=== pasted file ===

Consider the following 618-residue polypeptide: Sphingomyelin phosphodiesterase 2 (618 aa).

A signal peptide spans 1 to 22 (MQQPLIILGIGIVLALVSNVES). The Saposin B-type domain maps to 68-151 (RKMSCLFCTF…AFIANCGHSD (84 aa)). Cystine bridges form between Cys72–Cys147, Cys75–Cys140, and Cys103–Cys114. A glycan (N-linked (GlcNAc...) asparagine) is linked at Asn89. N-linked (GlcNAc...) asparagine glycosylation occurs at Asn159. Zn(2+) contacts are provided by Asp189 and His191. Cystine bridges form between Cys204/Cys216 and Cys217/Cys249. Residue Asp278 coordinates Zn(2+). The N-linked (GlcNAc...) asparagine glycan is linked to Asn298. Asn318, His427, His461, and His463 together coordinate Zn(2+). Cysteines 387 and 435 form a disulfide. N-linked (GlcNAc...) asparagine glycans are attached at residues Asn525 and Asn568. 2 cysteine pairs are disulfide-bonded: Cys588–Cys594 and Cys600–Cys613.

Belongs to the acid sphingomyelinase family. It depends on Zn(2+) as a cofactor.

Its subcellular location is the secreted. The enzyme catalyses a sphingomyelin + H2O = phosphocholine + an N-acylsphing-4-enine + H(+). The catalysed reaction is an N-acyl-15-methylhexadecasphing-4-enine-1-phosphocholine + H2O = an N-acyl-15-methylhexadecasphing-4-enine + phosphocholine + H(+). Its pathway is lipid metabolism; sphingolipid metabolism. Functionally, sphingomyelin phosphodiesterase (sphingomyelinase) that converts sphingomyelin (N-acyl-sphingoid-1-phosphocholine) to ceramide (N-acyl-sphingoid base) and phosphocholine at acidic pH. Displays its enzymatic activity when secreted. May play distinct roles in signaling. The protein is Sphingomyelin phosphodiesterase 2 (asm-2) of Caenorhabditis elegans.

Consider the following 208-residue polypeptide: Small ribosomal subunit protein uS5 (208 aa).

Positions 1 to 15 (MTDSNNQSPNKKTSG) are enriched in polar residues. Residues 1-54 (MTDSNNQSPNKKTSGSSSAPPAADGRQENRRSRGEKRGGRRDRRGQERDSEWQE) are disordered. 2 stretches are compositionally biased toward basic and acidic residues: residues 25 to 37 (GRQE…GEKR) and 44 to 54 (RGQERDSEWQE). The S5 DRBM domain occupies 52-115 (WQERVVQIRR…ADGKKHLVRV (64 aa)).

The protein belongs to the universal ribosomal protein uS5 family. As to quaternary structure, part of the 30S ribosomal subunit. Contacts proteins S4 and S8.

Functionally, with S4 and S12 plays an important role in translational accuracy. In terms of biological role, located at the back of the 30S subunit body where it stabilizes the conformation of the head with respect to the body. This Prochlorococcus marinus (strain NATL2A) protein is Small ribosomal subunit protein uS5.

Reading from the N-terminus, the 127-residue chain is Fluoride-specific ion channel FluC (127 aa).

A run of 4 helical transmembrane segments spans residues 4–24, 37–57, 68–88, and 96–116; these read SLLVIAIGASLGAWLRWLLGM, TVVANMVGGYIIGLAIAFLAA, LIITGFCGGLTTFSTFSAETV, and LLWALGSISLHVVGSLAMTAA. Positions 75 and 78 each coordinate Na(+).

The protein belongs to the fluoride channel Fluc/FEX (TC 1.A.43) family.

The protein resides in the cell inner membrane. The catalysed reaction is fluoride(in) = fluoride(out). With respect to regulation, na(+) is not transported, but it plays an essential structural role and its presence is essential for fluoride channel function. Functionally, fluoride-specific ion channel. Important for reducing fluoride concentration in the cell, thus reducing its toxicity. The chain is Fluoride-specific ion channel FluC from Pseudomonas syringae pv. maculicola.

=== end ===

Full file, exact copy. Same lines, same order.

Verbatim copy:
Consider the following 618-residue polypeptide: Sphingomyelin phosphodiesterase 2 (618 aa).

A signal peptide spans 1 to 22 (MQQPLIILGIGIVLALVSNVES). The Saposin B-type domain maps to 68-151 (RKMSCLFCTF…AFIANCGHSD (84 aa)). Cystine bridges form between Cys72–Cys147, Cys75–Cys140, and Cys103–Cys114. A glycan (N-linked (GlcNAc...) asparagine) is linked at Asn89. N-linked (GlcNAc...) asparagine glycosylation occurs at Asn159. Zn(2+) contacts are provided by Asp189 and His191. Cystine bridges form between Cys204/Cys216 and Cys217/Cys249. Residue Asp278 coordinates Zn(2+). The N-linked (GlcNAc...) asparagine glycan is linked to Asn298. Asn318, His427, His461, and His463 together coordinate Zn(2+). Cysteines 387 and 435 form a disulfide. N-linked (GlcNAc...) asparagine glycans are attached at residues Asn525 and Asn568. 2 cysteine pairs are disulfide-bonded: Cys588–Cys594 and Cys600–Cys613.

Belongs to the acid sphingomyelinase family. It depends on Zn(2+) as a cofactor.

Its subcellular location is the secreted. The enzyme catalyses a sphingomyelin + H2O = phosphocholine + an N-acylsphing-4-enine + H(+). The catalysed reaction is an N-acyl-15-methylhexadecasphing-4-enine-1-phosphocholine + H2O = an N-acyl-15-methylhexadecasphing-4-enine + phosphocholine + H(+). Its pathway is lipid metabolism; sphingolipid metabolism. Functionally, sphingomyelin phosphodiesterase (sphingomyelinase) that converts sphingomyelin (N-acyl-sphingoid-1-phosphocholine) to ceramide (N-acyl-sphingoid base) and phosphocholine at acidic pH. Displays its enzymatic activity when secreted. May play distinct roles in signaling. The protein is Sphingomyelin phosphodiesterase 2 (asm-2) of Caenorhabditis elegans.

Consider the following 208-residue polypeptide: Small ribosomal subunit protein uS5 (208 aa).

Positions 1 to 15 (MTDSNNQSPNKKTSG) are enriched in polar residues. Residues 1-54 (MTDSNNQSPNKKTSGSSSAPPAADGRQENRRSRGEKRGGRRDRRGQERDSEWQE) are disordered. 2 stretches are compositionally biased toward basic and acidic residues: residues 25 to 37 (GRQE…GEKR) and 44 to 54 (RGQERDSEWQE). The S5 DRBM domain occupies 52-115 (WQERVVQIRR…ADGKKHLVRV (64 aa)).

The protein belongs to the universal ribosomal protein uS5 family. As to quaternary structure, part of the 30S ribosomal subunit. Contacts proteins S4 and S8.

Functionally, with S4 and S12 plays an important role in translational accuracy. In terms of biological role, located at the back of the 30S subunit body where it stabilizes the conformation of the head with respect to the body. This Prochlorococcus marinus (strain NATL2A) protein is Small ribosomal subunit protein uS5.

Reading from the N-terminus, the 127-residue chain is Fluoride-specific ion channel FluC (127 aa).

A run of 4 helical transmembrane segments spans residues 4–24, 37–57, 68–88, and 96–116; these read SLLVIAIGASLGAWLRWLLGM, TVVANMVGGYIIGLAIAFLAA, LIITGFCGGLTTFSTFSAETV, and LLWALGSISLHVVGSLAMTAA. Positions 75 and 78 each coordinate Na(+).

The protein belongs to the fluoride channel Fluc/FEX (TC 1.A.43) family.

The protein resides in the cell inner membrane. The catalysed reaction is fluoride(in) = fluoride(out). With respect to regulation, na(+) is not transported, but it plays an essential structural role and its presence is essential for fluoride channel function. Functionally, fluoride-specific ion channel. Important for reducing fluoride concentration in the cell, thus reducing its toxicity. The chain is Fluoride-specific ion channel FluC from Pseudomonas syringae pv. maculicola.